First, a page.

Originally created 05/12/00

Lawn problems can be fixed with a little careful planning



Q: I have several dead spots of various sizes in my centipede lawn. I don't think insects or disease is killing it. What do you think has happened and what should I do?

A: You are experiencing what a lot of folks with centipede lawns have seen this spring: Winter kill.

There are several reasons why this happens.

A primary culprit is the mild winter, which resulted in more growth and use of stored plant food than normal.

Worse, we had 70 percent to 80 percent green-up when a late frost occurred in early April. This can be devastating to centipede, especially if fertilizer was applied before the last frost.

Compounding the problem is drought. The net effect is the exhaustion of food reserves, which leads to turf loss.

Another possibility is a thatch problem.

Many homeowners have said that when they walked over their lawns last year the grass was thick and cushiony. This results from mowing the grass too high, and that means thatch.

Stolons grow in the thatch layer and away from the soil surface, which makes them more sensitive to temperature and moisture fluctuations.

All of the above conditions can be complicated by herbicides, insects (especially grubworms and mole crickets), and by diseases that may have caused injury in the fall or spring.

Here are some tips for maintaining healthy centipede in the lawn:

To avoid a late frost, wait until at least May 1 to fertilize. Never use more than 1 to 1´ pounds of nitrogen during the entire growing season. Use a fertilizer that is fairly low in nitrogen, such as 16-4-8, or a centipede fertilizer that has an analysis of 15-0-15.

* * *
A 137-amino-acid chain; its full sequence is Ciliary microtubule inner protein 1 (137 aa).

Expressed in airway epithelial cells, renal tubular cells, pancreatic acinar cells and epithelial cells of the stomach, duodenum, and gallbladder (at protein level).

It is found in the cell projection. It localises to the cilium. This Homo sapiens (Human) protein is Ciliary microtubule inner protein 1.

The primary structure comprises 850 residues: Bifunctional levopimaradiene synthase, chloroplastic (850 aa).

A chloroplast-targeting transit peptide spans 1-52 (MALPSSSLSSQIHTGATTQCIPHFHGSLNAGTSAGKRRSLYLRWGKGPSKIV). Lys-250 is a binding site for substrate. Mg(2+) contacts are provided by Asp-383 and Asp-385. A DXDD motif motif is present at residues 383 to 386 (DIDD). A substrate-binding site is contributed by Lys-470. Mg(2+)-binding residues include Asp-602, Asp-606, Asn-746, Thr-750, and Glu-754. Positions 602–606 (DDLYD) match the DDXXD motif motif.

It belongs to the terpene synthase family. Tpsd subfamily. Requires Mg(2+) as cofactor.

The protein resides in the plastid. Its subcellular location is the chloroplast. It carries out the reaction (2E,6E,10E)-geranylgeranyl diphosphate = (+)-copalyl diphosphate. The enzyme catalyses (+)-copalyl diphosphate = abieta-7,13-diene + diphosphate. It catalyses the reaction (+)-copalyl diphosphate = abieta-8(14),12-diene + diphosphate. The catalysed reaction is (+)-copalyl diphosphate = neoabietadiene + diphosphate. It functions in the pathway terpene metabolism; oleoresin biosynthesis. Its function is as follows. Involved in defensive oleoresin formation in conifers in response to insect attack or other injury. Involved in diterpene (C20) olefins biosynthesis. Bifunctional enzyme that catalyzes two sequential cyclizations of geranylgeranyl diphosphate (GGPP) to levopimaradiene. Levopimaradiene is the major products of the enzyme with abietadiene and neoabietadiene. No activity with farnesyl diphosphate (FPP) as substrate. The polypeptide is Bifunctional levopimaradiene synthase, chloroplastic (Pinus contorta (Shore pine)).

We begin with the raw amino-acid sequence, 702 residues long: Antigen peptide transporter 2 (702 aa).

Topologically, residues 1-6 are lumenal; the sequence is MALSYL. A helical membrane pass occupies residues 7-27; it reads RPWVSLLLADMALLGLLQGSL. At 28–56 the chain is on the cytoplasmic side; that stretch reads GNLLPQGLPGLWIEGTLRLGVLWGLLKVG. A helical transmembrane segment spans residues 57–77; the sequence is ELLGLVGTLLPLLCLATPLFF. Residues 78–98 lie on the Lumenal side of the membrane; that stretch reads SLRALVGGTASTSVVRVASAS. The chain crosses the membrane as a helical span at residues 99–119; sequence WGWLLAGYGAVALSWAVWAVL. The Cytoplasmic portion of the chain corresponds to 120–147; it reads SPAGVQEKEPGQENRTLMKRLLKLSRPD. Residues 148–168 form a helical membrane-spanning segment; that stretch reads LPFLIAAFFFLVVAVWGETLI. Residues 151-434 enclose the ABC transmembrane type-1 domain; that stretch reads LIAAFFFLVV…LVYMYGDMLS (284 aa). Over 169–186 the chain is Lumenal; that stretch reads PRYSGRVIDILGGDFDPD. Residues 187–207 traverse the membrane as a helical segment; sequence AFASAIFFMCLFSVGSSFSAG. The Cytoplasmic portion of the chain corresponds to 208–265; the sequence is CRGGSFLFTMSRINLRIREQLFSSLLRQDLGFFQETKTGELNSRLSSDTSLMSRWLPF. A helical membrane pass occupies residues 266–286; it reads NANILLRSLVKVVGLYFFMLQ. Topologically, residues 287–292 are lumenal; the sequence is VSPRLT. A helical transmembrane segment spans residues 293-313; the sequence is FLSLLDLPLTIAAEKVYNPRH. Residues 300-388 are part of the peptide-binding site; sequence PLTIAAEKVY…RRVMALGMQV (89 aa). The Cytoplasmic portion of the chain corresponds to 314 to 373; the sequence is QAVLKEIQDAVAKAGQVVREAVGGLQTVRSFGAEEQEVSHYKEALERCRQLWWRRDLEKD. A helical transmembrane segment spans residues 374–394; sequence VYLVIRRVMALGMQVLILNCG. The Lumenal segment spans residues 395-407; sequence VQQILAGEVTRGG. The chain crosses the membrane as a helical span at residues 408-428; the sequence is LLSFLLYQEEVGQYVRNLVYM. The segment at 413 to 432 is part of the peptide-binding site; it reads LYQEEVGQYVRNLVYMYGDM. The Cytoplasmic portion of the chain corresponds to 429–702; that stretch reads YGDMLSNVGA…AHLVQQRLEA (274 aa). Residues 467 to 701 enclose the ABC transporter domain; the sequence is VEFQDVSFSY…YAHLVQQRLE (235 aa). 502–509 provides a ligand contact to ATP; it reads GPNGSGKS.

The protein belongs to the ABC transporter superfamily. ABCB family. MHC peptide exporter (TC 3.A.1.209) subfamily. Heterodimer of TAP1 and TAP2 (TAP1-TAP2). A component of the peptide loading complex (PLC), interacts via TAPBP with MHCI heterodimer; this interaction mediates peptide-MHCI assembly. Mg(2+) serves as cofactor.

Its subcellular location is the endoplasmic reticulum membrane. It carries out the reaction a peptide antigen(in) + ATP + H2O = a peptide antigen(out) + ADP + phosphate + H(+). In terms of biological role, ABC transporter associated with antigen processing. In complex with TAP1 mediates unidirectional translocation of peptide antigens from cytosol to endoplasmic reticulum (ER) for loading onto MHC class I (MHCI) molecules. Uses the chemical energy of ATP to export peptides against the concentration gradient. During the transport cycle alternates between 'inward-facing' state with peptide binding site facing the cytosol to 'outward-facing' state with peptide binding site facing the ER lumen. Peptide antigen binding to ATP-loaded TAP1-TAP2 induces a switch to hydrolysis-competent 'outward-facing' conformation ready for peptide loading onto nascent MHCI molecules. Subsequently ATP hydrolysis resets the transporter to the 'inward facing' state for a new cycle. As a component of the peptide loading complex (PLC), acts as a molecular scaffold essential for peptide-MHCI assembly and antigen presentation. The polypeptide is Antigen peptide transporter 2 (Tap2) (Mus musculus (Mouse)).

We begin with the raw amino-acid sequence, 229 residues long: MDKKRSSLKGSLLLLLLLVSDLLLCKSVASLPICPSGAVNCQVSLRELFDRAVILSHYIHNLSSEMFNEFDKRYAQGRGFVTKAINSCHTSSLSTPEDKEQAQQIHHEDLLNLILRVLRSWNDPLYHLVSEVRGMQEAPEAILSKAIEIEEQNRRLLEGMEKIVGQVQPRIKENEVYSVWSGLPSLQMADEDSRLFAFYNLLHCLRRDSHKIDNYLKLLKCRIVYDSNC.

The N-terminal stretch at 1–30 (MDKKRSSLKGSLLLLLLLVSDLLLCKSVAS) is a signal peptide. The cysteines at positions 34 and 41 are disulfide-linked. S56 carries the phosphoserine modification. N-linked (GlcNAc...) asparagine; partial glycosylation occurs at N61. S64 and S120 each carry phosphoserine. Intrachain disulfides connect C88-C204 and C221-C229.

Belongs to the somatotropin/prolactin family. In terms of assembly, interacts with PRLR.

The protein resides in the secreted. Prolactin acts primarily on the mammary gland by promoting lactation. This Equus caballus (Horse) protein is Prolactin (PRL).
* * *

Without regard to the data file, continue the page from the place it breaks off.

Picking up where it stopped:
Centipede should not be mowed above a 1´-inch height. Higher cuts combined with excess nitrogen lead to excess thatch.

To help prevent excessive thatch, you might dethatch your lawn every two to four years by renting a dethatcher or by lightly dressing the top (¨-inch layer) with a weed-free topsoil (not sand). It would probably be a good idea to aerate your lawn occasionally (every year or two) to help get water, nutrients and air to the roots.

Watch for insects and disease. Never water your grass between 4 and 7 p.m. Irrigate as infrequently as possible to develop a deeper root system.

As for the dead areas you have, rake the dead grass out. Depending on how big they are, you could let the grass spread back into those areas, or you could give it some help by planting sod, sprigs or seed.

Sid Mullis is director of the University of Georgia Extension Service office for Richmond County. Call him at 821-2349, or send e-mail to smullis@uga.edu. The offices that serve Richmond and Columbia counties have a Web page at www.griffin.peachnet.edu/ga/columbia.